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CSL global property program grows with longtime broker

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CSL global property program grows with longtime broker

While the risk management approach at CSL Behring L.L.C. and CSL Ltd. involves managing exposures as though the company had no insurance, CSL does in fact have an extensive insurance program.

Marsh Inc. is CSL's broker across its entire program, said John J. Marren, director, global risk and insurance management at CSL Behring L.L.C. in King of Prussia, Pa., and its Parkville, Australia-based parent, CSL Ltd.

“Originally, our relationship started with them in Australia,” Mr. Marren said. “Because CSL Behring was here, Marsh adopted the Philadelphia office as the servicing arm for the Behring business.”

Now the Philadelphia Marsh office is the lead office for CSL's business, with some global placements still handled through Marsh's Melbourne, Australia, office, including global directors and officers liability and global marine.

“When I go to Melbourne, I end up spending a fair amount of time with them,” Mr. Marren said. In addition, Marsh's Adelaide, Australia, office handles CSL's expatriate medical programs.

“When I started here, we still had a separate property program for Australia and then for the rest of the world. We globalized that program that year, in 2007,” Mr. Marren said. “That program is led by Allianz (S.E.). They front the program and they participate to a significant degree in it.”

The global master property program is a layered program, Mr. Marren said, with a deductible, then typically a primary layer with two excess layers above. “We're not particularly cat-exposed, so it's really not a driver of our program structure or pricing,” Mr. Marren said.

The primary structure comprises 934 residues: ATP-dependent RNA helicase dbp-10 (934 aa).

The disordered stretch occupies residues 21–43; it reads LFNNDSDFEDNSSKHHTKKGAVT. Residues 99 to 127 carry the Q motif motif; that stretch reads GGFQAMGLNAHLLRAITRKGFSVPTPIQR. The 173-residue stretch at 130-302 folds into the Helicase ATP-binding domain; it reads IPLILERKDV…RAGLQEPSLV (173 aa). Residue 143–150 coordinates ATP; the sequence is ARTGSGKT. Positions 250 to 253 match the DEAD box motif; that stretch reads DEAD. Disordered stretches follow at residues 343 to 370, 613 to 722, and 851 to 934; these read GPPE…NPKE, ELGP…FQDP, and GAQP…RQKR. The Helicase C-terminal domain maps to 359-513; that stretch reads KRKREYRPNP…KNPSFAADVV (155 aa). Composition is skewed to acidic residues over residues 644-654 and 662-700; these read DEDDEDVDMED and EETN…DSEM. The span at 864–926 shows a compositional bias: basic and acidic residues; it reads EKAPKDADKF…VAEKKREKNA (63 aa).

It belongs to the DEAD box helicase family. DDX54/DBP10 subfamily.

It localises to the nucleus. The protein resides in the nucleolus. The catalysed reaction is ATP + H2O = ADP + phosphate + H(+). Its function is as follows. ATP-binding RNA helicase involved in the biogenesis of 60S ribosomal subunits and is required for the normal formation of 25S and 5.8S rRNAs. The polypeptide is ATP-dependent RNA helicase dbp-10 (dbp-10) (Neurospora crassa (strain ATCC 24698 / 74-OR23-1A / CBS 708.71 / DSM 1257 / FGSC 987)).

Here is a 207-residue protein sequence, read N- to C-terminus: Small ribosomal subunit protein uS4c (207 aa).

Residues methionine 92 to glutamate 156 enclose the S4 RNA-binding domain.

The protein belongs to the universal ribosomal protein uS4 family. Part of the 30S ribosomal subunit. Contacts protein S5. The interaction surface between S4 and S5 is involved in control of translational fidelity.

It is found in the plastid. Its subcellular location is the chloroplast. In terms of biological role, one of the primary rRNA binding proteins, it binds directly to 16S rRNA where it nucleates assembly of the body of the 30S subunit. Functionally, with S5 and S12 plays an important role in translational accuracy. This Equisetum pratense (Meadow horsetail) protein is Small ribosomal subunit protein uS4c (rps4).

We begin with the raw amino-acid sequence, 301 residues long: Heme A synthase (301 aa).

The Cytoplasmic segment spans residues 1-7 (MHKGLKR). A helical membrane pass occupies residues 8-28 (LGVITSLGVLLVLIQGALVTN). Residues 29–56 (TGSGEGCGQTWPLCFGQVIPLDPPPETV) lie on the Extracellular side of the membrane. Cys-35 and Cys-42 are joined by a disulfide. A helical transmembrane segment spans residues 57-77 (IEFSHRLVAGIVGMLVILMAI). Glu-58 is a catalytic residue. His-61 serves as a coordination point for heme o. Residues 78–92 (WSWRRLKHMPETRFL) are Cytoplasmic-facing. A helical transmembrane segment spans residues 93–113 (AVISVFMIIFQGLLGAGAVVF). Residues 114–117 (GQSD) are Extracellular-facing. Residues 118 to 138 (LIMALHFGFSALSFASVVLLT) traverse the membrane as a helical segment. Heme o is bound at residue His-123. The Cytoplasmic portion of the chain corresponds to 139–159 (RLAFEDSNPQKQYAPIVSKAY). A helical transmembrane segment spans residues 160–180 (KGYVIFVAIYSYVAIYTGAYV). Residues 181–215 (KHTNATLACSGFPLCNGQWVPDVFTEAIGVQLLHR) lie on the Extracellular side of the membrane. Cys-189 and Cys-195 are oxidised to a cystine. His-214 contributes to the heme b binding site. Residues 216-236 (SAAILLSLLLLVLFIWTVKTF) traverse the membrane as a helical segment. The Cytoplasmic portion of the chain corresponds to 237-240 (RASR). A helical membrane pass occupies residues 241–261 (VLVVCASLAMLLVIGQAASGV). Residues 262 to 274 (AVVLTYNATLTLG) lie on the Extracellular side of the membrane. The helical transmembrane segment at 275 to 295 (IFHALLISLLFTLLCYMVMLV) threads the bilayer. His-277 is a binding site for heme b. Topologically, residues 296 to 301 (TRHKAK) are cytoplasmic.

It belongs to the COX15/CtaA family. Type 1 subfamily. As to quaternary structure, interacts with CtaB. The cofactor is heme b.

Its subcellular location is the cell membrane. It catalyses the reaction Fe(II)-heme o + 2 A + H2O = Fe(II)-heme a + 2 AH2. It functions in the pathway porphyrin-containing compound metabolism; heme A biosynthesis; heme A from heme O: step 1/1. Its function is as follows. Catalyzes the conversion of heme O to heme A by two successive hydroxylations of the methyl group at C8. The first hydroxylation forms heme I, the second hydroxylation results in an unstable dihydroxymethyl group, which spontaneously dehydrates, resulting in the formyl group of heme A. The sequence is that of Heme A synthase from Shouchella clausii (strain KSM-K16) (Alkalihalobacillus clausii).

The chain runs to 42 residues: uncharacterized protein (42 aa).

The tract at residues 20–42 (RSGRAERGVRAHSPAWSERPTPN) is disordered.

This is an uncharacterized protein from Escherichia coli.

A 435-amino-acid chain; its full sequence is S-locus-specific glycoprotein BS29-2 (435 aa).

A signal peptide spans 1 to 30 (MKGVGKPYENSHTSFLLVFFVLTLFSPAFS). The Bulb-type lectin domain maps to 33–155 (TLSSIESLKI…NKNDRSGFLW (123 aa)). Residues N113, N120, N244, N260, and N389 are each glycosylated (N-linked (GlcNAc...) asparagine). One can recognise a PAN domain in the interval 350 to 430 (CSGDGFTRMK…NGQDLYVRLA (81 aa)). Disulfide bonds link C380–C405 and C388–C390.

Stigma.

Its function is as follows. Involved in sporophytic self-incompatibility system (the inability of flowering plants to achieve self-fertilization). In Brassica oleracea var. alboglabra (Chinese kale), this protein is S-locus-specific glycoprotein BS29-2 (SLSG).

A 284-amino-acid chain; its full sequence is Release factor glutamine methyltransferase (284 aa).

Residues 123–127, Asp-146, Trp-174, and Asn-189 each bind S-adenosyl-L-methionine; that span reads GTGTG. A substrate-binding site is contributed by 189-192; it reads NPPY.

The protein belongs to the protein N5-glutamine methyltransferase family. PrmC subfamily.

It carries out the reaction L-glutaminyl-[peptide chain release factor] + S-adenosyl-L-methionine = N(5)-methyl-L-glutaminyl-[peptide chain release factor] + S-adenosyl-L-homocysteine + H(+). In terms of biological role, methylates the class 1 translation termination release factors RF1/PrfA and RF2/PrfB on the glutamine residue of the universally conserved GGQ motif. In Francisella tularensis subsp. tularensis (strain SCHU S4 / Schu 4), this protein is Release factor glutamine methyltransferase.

“We do issue local policies in quite a number of countries. Larger limits in our main countries—Germany, Switzerland, Australia, the United States—all again fronted by Allianz, then smaller limits in some other countries,” Mr. Marren said. “Essentially, where we've got manufacturing, we've got large local policies.” There are 19 local property policies, the risk manager said.

On the liability side, Chubb Corp. is at the front of CSL's product liability program. “They're there for a strategic reason, really,” Mr. Marren said. “Chubb has a very good clinical trials insurance management tool globally.”

“Before we brought Chubb into the fold, clinical trials around the world were sort of done on an ad hoc basis with particular insurers that were capable and ones that we'd had traditional relationships with, but every single trial had to be bid,” Mr. Marren said. “As you could imagine, it was a cumbersome task.”

Under the current program, Chubb provides a primary layer of insurance that covers clinical trials and product liability. “But their limit is nominal,” Mr. Marren said. “And it's mostly to access their service side and placement side for clinical trials.”